Sunil Kalmady Vasu (centre) led a recent study with fellow U of A researchers including Russ Greiner (left), Andrew Greenshaw (right) and Serdar Dursun (not pictured), showing that a machine learning tool could help predict early symptoms of schizophrenia in siblings and children of patients, potentially leading to earlier diagnosis and treatment. (Photo: Faculty of Medicine & Dentistry; taken pre-COVID-19)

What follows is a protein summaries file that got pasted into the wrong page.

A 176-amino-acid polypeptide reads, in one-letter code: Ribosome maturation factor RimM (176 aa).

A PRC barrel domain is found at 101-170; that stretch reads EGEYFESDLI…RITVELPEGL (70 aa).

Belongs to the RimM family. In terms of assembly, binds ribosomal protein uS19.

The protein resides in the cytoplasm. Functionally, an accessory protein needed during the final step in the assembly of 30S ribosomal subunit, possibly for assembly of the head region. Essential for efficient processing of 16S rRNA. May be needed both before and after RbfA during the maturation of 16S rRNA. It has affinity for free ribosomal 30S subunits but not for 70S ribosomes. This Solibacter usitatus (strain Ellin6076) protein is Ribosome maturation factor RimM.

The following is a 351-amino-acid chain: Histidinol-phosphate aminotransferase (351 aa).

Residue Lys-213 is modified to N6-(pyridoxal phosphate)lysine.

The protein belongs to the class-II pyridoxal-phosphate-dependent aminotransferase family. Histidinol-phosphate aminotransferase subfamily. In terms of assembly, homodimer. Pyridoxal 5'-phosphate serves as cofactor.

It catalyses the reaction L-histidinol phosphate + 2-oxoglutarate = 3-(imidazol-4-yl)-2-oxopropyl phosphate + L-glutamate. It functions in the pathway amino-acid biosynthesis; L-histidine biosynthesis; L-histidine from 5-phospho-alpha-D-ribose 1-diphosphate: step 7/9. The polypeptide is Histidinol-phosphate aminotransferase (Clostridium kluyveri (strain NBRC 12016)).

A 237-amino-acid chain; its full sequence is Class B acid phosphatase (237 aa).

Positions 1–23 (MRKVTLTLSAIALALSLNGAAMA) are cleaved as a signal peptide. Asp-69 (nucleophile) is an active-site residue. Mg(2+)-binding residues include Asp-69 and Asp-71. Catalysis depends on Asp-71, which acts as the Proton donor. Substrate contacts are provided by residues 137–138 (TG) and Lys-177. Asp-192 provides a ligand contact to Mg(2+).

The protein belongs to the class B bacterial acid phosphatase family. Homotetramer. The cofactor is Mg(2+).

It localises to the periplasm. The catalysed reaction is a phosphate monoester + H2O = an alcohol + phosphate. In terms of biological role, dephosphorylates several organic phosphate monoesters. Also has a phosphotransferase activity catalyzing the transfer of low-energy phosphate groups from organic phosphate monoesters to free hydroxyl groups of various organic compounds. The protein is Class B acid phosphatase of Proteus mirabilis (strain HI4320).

University of Alberta researchers have taken another step forward in developing an artificial intelligence tool to predict schizophrenia by analyzing brain scans.
In recently published research, the tool was used to analyze functional magnetic resonance images of 57 healthy first-degree relatives (siblings or children) of schizophrenia patients. It accurately identified the 14 individuals who scored highest on a self-reported schizotypal personality trait scale.
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